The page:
Cattle ranching in the Amazon rainforest region with trees cut down to allow grazing. Image credit: Frontpage/Shutterstock.com

Since a major factor in Amazon deforestation is space being cleared for cattle, there are small steps the individual can take to help ease the pressures currently facing the Amazon. Buying local food and limiting meat consumption, especially beef, would lessen the profitability of ranching in the area. If deforestation proved no longer profitable, there would be less incentive to destroy the land and adjoining ecosystem. 

Outside of moving to a more plant-based diet, there are other things an individual can do to help conserve and protect the Amazon. Researching products that are sustainable, and avoid Amazon-destroying practices can reduce the impact of deforestation. Donating or funding to support conservation of an acre of rainforest can protect the land itself. You can also support local communities working towards conservation efforts by supporting or donating to Amazon Watch. Finally, do not forget the power of the individual voice- keeping an active conversation of the state of the Amazon keeps the issues in the public light.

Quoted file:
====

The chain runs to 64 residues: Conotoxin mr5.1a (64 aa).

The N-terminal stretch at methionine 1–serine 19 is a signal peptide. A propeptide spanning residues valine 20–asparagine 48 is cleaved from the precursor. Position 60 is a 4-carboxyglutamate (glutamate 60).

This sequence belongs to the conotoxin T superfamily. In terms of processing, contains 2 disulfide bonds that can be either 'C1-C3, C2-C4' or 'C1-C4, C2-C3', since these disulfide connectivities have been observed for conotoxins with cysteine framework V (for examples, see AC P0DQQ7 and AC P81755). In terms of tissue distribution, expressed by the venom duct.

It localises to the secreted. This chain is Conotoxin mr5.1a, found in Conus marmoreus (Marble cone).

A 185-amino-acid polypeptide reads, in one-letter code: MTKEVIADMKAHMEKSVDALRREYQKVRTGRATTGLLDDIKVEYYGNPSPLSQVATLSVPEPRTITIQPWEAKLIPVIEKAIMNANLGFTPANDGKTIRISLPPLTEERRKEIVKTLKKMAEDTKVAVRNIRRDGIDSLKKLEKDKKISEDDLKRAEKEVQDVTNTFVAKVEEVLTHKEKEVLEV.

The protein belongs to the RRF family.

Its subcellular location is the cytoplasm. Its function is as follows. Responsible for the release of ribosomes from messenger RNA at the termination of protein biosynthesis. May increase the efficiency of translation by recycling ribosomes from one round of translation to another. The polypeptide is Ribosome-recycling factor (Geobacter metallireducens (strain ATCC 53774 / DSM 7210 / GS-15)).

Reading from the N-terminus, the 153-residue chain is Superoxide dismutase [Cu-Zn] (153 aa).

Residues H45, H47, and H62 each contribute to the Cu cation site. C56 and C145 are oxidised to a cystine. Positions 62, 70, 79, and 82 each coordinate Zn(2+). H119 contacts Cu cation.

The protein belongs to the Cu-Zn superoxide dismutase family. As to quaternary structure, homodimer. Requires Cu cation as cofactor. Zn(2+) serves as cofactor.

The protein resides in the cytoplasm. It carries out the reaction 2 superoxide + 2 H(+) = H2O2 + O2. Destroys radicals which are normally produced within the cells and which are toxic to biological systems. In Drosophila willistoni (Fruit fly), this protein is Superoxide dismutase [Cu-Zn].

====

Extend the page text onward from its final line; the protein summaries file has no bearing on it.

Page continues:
The World Cannot Afford The Loss

Deforestation in the Amazon of Brazil. Image credit: Paralaxis/Shutterstock.com

The Amazon, the "Lungs of the Earth", and one of the most biologically lush and diverse areas on the planet is in real, active danger of being lost forever. Once the Amazon has been lost, it will take thousands of years to regrow- if it is capable of regrowing at all. The aftermath of the destruction of the Amazon, including the loss of land, resources, biodiversity and plant and animal life, may affect humanity and the world at large for hundreds, if not thousands of years into the future. We have the power to change such destruction, and possibly even reverse it. Now is the time for humanity to stand together on issues of world ecology- before it is too late.